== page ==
Steinhoff, Intu Properties plc, and two property funds, Fortess and Resilient, were dropped from the Johannesburg Securities Exchange (JSE) Top40 index on Monday, in one of the index's biggest shake ups in recent memory.
Steinhoff's share price took a knock of more than 90% since being flagged for financial irregularities by Viceroy Research. The stock has been a component of the Top40 for more than five years. In 2016 it was among the 10 top performing JSE stocks.
Like Steinhoff, Resilient and Fortress also exited the JSE Top40 with a bang. Sygnia Asset Mangement CEO Magda Wierzycka called the income funds out as "ponzi schemes" that the exchange blatantly disregarded for years, implying that the JSE knew of their alleged underhanded dealings.
I wonder if one can sue the auditors and the JSE for blatant disregard of the Resilient/Fortress ponzi scheme which they tolerated for years. Billions lost in savings. I had to call them to alert them! Ridiculous.— Magda Wierzycka (@Magda_Wierzycka) March 8, 2018
Resilient and Fortress' cross-holding (Resilient owns about 16% of Fortress), accounting practices and valuations underpinning the company’s controversial relationship with its broad-based black economic empowerment (B-BBEE) partner Siyakha Education Trust, have also come under spotlight, resulting in significant stock price drops for both.
Thanks to the fall of the giants, logistics company Imperial Holdings and major retailer Spar are now among the top 40. So are – more surprisingly – fashion retailers The Foschini Group and Truworths.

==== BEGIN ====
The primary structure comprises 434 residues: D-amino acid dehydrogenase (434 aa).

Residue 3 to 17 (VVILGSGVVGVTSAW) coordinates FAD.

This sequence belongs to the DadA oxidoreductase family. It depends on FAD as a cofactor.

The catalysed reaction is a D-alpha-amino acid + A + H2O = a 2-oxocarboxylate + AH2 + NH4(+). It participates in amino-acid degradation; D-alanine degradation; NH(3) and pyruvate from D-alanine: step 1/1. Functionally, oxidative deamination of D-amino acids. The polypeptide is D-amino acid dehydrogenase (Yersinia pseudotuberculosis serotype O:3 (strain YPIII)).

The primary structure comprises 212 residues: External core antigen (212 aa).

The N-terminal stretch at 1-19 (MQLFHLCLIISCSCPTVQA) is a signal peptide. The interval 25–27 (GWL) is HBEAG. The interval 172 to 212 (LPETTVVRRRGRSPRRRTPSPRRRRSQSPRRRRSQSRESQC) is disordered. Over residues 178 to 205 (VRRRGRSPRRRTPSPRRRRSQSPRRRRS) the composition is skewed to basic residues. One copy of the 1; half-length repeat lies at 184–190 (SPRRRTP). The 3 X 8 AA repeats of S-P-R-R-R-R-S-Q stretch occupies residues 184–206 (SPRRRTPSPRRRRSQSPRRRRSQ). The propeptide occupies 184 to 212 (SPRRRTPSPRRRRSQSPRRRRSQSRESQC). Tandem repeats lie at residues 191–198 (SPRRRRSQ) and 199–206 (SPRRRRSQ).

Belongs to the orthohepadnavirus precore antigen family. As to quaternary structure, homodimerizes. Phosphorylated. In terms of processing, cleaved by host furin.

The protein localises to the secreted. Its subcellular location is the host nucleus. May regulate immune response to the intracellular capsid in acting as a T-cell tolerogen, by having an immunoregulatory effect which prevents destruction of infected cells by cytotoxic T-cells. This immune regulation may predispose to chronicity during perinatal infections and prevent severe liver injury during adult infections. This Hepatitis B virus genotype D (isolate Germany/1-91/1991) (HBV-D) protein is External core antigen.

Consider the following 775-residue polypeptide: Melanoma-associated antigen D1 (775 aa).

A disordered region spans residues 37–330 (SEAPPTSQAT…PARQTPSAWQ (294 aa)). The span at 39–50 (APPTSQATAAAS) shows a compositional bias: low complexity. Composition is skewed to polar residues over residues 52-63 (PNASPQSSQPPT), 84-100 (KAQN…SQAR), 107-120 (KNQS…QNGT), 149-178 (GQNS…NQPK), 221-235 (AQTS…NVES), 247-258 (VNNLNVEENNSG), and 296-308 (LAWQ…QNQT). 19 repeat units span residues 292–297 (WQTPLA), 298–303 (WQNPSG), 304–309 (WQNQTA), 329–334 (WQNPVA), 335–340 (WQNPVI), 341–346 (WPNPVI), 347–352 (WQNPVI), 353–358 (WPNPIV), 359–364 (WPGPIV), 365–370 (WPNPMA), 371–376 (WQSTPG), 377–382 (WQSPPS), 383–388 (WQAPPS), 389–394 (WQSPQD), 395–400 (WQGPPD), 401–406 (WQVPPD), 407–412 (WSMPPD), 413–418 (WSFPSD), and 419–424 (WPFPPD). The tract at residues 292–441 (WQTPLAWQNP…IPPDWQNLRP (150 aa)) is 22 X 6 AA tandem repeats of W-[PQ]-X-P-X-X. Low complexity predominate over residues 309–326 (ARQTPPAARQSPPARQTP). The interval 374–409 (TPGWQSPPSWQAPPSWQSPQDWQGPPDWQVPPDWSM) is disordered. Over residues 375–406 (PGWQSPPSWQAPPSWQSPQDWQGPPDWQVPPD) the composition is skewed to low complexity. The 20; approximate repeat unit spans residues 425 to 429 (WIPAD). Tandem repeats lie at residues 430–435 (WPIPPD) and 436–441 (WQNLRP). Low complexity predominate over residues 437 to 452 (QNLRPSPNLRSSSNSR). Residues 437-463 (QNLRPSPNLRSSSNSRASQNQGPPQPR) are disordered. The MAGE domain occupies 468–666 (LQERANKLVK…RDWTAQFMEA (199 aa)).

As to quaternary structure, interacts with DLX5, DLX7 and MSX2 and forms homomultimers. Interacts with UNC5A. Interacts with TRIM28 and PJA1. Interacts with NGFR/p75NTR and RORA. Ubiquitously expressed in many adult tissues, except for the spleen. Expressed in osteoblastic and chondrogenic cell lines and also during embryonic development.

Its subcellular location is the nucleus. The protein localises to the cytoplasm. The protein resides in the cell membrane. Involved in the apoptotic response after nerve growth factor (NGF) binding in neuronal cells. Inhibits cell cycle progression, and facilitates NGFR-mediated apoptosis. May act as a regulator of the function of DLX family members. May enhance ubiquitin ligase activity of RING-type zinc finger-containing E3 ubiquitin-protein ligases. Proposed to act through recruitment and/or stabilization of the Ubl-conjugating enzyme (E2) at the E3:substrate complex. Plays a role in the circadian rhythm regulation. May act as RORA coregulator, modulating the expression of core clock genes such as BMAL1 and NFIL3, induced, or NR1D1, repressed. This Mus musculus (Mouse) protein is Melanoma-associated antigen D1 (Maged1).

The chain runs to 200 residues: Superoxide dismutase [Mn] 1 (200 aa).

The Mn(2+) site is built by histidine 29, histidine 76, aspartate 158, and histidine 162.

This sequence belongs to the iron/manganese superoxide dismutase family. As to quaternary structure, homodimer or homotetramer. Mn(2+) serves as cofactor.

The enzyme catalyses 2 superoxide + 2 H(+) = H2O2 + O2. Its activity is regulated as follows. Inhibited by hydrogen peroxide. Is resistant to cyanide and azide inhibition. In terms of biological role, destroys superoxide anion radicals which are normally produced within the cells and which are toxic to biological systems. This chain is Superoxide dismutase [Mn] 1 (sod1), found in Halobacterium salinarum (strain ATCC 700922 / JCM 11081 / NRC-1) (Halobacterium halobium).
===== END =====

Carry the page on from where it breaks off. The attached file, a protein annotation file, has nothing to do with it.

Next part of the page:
Regional manager for Gauteng at Overberg Asset Management, Werner Erasmus, recalls how "retail stocks were definitely under strain as little as six months ago.
"The sector was depressed by weak economic growth, subdued consumer confidence, and declining earnings with a raft of earnings forecast downgrades and sell recommendations from analysts," Erasmus says.
But after Cyril Ramaphosa was elected ANC president in December, the general economic outlook changed – and banks and retailers rocketed.
Their most recent earnings may not warrant the optimistic prices attached to their shares now, Erasmus says, but fashion retailers are back in fashion.
Steinhoff and Resilient/Fortress' exit from the Top40 now puts them into the JSE's Mid Cap index, which represents the next 60 largest companies from the All Share Index by full market capitalisation, after the Top40.
That has made well-known investor, trader and stock market commentator Simon Brown very wary.
In the case of Steinhoff their nefarious activities have been confirmed, Brown tells Business Insider South Africa, but there is uncertainity around Resilient and Fortress; those groups have denied the allegations against them.
That could see massive volatility as news – and perhaps evidence – emerges and that is unsual for mid caps.
"The fallen angels (or devils) entering the Top 60 index have overhanging problems and don't have much to do with our local economy," says Eramus. "They have got little profit or business in South Africa."